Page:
The crime of statutory rape is also commonly referred to as "unlawful sex with a minor"..as "unlawful sexual intercourse." Statutory rape is a crime regardless of whether the sex was consensual..even initiated by the minor (the supposed "victim" of the crime).The reality is that we live in a world where teenagers are sexually active...which means that the crime of statutory rape occurs every day, and that countless otherwise law-abiding people find themselves being prosecuted.Therefore, each state has its own laws setting the age at which an individual reaches legal capacity, as well as the ages at which an individual may undertake certain legal actions .California's legal ages laws, for instance, establish that an individual reaches the "age of majority,” or the age at which an individual is legally considered an adult, when he or she reaches 18 years of age.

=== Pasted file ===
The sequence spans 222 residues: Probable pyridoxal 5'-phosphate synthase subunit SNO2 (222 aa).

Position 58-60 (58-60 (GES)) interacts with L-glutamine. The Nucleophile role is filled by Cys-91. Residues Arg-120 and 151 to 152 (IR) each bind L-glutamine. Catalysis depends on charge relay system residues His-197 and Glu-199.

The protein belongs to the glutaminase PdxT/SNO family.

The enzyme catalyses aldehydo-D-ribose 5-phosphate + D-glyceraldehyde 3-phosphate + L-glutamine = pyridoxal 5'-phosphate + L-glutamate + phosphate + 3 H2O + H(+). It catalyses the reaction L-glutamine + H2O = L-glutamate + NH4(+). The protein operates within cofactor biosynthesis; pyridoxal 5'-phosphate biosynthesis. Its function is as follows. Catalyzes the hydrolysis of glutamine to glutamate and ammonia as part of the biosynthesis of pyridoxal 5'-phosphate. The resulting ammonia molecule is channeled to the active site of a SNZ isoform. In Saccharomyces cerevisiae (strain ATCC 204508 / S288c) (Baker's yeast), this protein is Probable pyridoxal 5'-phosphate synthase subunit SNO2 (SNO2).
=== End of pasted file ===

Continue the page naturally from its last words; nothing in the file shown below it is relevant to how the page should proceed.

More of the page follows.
People certainly mature at different ages, but states must draw the line somewhere.
The laws also state that children must generally be 14 years of age or older in order to be eligible for emancipation (where a minor is no longer legally under the care of his or her parents).
When it comes to having the capacity to undertake certain legal actions, California law allows a minor to sue to enforce his or her rights -- although a guardian must conduct the actual lawsuit for the minor.
Requirements for parental consent (and the presence of a parent when obtaining a license) may be waived if the parent has abandoned the family, is out of the country, or no longer living.
Even in states where there are statutory limits on how old individuals must be to get married (with parental consent), exceptions are made in certain situations -- including pregnancy or the presence of a child.